The political instability of the last decade has had a major impact on the cultural sector, weakened by the absence of effective cultural policies since the Ben Ali era. The promulgation of a legal status for artists, the free movement of works of art, the simplification of administrative procedures for public-private partnerships – still too complex -, the revision of licensing procedures and the stricter application of legislation, intellectual property issues are still to be resolved. The government must therefore implement a political project to solve these problems and promote new synergies in the cultural sector. It is important to remember the role of civil society and the associative structure in keeping this sector alive despite all the difficulties.
The fund also has its own permanent collection. How was it born and what is its focus?
The collection, started by the Lazaar family and developed over the years by its aesthetic and intellectual choices, forms the backbone of the foundation. As Vice President, I was able to work as an art critic and curator of exhibitions at major events: I founded Jeddah Art Week in 2013, I curated the Tunisia Pavilion at the Venice Biennale in 2011 and 2017 (the pavilion) The absence of trails it was the only one with a pan-Arabic character). From there, we enriched the collection by acquiring works of art from artists from the MENA region. With almost 1,300 works from over 21 countries, it is one of the largest in the Middle East and North Africa and tells the story of over fifty years of art in the region along with young artists and internationally acclaimed artists such as Mounir Fatmi, Abdelaziz Gorgi, Nabil Youssef, Mona Hatoum or Kader Attia. Although the foundation does not yet have room for a permanent exhibition, the works are regularly lent to exhibitions at museums around the world.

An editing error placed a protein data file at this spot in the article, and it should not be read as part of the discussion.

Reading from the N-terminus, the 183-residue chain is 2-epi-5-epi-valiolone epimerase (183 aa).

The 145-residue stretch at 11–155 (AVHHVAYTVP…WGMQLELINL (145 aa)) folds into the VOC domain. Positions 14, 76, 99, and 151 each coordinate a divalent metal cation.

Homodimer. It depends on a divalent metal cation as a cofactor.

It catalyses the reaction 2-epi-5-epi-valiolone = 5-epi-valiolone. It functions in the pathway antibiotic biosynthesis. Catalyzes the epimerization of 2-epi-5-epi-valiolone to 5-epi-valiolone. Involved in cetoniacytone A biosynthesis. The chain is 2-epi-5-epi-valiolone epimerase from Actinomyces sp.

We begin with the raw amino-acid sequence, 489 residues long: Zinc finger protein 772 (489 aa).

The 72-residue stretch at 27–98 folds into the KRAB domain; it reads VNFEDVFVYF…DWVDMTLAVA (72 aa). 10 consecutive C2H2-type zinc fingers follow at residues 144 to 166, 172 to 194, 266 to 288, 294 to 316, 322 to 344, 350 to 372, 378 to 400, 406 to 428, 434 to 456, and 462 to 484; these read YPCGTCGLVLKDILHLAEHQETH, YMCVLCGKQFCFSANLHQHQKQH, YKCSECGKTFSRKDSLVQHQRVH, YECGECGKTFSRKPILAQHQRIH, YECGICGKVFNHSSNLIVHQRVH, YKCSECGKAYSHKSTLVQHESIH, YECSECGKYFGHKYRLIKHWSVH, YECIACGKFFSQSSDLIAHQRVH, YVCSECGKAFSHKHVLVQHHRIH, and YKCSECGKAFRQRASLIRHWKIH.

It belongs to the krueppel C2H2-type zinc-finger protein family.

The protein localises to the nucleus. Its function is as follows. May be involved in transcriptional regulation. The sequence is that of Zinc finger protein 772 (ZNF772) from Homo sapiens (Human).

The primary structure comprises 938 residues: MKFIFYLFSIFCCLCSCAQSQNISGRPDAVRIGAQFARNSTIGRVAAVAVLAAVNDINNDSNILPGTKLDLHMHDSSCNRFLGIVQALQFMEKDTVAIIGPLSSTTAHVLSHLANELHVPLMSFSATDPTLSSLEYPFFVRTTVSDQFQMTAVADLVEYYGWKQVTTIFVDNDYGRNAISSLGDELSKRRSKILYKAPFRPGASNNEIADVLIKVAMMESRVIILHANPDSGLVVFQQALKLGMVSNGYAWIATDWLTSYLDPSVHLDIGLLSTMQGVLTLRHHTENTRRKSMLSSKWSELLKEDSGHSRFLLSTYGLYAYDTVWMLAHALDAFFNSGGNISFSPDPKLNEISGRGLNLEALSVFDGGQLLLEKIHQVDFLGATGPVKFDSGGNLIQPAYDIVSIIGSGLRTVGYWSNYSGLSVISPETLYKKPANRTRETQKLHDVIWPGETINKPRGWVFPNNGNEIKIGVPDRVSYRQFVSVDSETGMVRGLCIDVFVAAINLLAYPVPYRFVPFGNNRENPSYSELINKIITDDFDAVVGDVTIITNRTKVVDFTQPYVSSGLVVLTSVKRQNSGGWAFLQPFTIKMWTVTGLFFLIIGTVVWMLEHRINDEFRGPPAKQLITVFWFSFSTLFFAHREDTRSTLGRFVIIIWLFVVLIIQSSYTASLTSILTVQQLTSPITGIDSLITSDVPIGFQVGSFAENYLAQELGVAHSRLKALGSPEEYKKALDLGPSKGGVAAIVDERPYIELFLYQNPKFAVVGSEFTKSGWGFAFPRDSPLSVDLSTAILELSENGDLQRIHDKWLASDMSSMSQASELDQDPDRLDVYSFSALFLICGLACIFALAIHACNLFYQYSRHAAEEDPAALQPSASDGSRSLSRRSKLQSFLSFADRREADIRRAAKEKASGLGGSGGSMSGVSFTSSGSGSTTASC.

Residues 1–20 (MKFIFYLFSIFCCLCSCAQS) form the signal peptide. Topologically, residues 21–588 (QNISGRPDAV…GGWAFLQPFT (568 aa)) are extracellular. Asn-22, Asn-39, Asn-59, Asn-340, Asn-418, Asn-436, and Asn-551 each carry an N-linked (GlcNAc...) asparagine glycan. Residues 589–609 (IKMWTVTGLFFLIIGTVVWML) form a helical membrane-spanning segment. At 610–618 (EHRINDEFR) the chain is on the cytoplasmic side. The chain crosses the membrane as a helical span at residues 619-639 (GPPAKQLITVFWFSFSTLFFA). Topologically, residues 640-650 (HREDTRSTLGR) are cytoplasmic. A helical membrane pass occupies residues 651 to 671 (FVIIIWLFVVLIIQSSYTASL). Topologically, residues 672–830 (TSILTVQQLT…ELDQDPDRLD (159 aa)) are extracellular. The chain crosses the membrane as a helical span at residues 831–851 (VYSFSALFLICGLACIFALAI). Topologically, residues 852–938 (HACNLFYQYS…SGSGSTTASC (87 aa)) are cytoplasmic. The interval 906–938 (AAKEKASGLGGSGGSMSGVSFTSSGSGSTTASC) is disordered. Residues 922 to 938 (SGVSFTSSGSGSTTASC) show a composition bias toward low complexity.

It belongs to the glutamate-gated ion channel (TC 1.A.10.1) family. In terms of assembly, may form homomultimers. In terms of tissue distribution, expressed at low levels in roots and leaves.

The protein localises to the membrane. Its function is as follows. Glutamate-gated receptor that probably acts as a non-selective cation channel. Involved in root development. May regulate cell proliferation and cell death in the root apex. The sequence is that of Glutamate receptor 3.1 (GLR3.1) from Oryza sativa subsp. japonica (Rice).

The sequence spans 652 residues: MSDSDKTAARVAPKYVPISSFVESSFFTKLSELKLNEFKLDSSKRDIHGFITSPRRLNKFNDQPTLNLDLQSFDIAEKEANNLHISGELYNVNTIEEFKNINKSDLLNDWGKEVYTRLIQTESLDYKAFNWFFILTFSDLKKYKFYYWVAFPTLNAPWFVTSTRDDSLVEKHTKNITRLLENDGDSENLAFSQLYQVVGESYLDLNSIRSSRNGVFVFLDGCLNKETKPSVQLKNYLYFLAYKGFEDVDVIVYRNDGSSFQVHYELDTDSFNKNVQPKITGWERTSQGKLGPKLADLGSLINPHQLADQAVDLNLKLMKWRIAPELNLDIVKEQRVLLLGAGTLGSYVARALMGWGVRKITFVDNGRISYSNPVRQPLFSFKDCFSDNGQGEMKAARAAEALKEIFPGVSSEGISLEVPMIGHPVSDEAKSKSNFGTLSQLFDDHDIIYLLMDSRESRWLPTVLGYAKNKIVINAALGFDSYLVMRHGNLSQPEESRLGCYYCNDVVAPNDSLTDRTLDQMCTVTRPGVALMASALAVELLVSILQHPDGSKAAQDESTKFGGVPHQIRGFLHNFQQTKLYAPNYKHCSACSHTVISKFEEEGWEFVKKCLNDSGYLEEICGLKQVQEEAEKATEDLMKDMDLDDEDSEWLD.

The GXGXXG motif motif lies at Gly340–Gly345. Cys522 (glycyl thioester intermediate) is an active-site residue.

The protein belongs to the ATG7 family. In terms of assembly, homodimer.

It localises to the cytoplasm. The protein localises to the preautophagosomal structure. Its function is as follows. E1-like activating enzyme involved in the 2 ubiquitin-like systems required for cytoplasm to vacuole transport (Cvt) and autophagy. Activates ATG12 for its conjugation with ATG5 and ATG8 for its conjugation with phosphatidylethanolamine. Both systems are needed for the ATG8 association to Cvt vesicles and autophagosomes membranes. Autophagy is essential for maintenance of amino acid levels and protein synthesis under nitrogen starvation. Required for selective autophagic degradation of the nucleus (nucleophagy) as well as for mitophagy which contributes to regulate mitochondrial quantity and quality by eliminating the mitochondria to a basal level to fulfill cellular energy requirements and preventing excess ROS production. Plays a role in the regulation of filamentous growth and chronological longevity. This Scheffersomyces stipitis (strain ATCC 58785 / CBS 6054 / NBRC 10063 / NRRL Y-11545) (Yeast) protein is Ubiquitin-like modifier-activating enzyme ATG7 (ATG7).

CONTEMPORARY ART IN TUNISIA
How would you describe the Tunisian contemporary art scene? Are there artists who are engaged in the great issues of our time, such as human rights, gender equality, environmental protection?